TABLE OF CONTENTS
Property Protection Insurance (PPI) is a type of liability coverage that kicks in when a driver is at fault in an incident and damages another person’s property. All Michigan drivers are required to carry PPI worth $1 million and cannot get license plates on a vehicle without that coverage. Basically, this PPI coverage protects drivers under certain circumstance when they damage another person’s property with their vehicle. Here’s everything you need to know.
An overview of Property Protection Insurance (PPI)
Under Michigan’s No-Fault Law, updated for policies issued on or before July 2, 2020, all driver’s must carry $1 million in Property Protection Insurance (PPI). The purpose of such insurance is to cover damages to property and parked vehicles that is caused by a driver’s car or truck. PPI is part of a basic no-fault policy that also includes personal injury protection (PIP) to cover bodily injury expenses and residual liability insurance to cover select litigation fees resulting from an accident.
With PPI, it does not matter who is at fault. This insurance also covers the entire family associated with the policy. So, if a teenage child were driving a parent’s vehicle, the coverage extends to the teen. The PPI policy provides protections to all individuals within the same household as the policy account holder.
What does Property Protection Insurance (PPI) cover?
PPI provides coverage in the event that the policy holder’s vehicle causes property damage to some unmoving objects, including parked cars. The following types of property are included in PPI:
- Legally parked cars, their contents, and trailers
- Structures like houses or sheds
The following types of property are not covered by PPI:
- Driver’s vehicle
- Illegally parked cars, their contents, and trailers
- Utility lines, wires, or cables downed by failure of utility company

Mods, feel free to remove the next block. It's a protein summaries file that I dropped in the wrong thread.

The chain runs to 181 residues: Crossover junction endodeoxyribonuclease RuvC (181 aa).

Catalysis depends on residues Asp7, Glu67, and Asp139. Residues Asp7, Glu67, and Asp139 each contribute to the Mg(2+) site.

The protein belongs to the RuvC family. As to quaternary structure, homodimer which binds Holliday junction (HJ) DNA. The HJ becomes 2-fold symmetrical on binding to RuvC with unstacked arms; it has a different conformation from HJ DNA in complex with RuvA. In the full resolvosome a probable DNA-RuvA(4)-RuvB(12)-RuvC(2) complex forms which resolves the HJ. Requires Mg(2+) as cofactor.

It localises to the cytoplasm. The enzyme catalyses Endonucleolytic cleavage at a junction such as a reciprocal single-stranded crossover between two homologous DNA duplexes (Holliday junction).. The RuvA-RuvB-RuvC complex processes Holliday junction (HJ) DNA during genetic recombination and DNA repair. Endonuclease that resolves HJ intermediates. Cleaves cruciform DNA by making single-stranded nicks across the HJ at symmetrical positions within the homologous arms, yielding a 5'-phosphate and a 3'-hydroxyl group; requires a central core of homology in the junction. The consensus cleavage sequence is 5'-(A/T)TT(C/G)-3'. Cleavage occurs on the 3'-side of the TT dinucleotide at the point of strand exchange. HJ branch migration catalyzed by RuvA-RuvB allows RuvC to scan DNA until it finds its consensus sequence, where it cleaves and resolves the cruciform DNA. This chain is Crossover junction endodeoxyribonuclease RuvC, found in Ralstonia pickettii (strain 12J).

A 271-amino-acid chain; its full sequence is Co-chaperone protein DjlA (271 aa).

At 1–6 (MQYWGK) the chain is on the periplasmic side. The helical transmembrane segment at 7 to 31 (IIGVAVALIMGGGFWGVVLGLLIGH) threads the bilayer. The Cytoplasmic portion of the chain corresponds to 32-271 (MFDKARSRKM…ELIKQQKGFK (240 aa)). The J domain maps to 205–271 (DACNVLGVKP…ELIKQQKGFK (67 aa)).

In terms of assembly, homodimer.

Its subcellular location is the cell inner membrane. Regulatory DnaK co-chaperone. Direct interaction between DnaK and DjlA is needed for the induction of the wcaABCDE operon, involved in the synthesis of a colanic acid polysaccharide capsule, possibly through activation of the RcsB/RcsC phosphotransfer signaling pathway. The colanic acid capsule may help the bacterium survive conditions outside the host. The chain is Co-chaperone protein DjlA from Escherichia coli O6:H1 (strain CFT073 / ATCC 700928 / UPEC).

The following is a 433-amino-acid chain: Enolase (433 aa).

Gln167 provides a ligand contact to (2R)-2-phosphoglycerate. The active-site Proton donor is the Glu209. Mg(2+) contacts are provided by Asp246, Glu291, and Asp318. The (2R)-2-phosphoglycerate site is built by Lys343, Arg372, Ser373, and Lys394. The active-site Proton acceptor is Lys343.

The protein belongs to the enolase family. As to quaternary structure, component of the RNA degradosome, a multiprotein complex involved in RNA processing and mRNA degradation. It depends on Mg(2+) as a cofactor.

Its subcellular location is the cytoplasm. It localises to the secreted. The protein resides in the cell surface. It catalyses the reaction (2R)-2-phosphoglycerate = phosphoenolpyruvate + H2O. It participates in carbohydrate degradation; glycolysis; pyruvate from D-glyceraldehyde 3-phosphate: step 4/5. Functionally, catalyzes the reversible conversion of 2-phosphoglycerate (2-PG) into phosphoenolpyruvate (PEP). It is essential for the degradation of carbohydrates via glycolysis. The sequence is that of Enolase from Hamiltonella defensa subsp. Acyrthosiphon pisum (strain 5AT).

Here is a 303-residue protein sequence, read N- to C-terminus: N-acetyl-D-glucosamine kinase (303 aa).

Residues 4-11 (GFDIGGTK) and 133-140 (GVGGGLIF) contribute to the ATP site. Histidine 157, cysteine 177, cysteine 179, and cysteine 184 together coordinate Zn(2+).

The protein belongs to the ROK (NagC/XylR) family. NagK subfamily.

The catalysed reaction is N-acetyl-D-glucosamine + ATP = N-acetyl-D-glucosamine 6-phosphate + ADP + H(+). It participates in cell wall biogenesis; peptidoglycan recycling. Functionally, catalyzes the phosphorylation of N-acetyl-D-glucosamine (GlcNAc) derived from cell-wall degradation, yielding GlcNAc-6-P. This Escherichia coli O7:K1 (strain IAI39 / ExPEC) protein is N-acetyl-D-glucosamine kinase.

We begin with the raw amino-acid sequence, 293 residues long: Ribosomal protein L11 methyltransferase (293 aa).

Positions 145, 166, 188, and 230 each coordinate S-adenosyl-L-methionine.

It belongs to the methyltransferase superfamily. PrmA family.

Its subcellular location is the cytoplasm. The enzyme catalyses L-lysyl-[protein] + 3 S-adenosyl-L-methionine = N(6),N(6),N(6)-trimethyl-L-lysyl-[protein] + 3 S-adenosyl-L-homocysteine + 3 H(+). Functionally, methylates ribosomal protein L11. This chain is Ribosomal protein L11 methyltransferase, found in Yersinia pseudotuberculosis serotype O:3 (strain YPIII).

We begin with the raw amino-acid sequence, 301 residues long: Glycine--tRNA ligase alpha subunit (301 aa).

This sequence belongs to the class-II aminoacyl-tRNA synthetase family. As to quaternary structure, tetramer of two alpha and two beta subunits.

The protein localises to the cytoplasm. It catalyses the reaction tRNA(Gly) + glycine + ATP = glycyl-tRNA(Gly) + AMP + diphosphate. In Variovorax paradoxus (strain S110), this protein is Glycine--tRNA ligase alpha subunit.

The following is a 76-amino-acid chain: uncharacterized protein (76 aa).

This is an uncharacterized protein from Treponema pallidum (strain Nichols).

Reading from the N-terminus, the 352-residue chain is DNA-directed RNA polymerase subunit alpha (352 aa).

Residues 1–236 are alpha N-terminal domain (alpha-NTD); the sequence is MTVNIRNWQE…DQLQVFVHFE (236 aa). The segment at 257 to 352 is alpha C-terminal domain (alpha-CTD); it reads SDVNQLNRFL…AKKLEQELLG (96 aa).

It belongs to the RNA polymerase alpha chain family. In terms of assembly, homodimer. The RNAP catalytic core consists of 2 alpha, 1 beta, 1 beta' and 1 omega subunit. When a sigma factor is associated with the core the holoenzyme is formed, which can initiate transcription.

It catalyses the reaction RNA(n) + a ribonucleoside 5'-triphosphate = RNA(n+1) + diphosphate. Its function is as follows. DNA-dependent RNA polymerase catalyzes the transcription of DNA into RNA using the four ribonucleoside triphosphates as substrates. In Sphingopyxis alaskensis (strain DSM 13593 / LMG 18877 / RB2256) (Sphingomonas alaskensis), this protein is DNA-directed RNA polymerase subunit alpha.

One way to decide if a property is included under Property Protection Insurance is to ask the following three questions:
- Does the damaged property belong to someone other than the driver?
- Was the damaged property in its location in a proper manner?
- Did the damaging incident occur in the state of Michigan?
If all three of those questions can be answered with a “yes,” then it is likely covered with PPI.
Filing a Personal Protection Insurance (PIP) claim
In the event that your property is damaged by another person’s vehicle, you need to obtain insurance information from the owner or driver of the vehicle on the double. You do not want to rely on potential witnesses and investigators to determine who is responsible for the damage and which insurance company is involved. Ideally, write down the offending driver’s name, telephone number, and insurance policy number.
Contact the insurance company that covers the vehicle that caused the property damage. Tell the company you need to file a Property Protection Insurance claim. The agent or claims adjuster you ultimately speak with can guide you through the specific claims filing process, as that person knows all about Property Protection Insurance (PPI) through their company.
Do not hesitate in filing a claim. Property owners may not seek restitution for damages in this manner if the claim is filed more than one year after the damaging incident. There’s also a risk that important evidence or contact with key witnesses could be lost. In such an event, the property owner who sustained the damages may be left holding the proverbial bag to pay for replacements or repairs.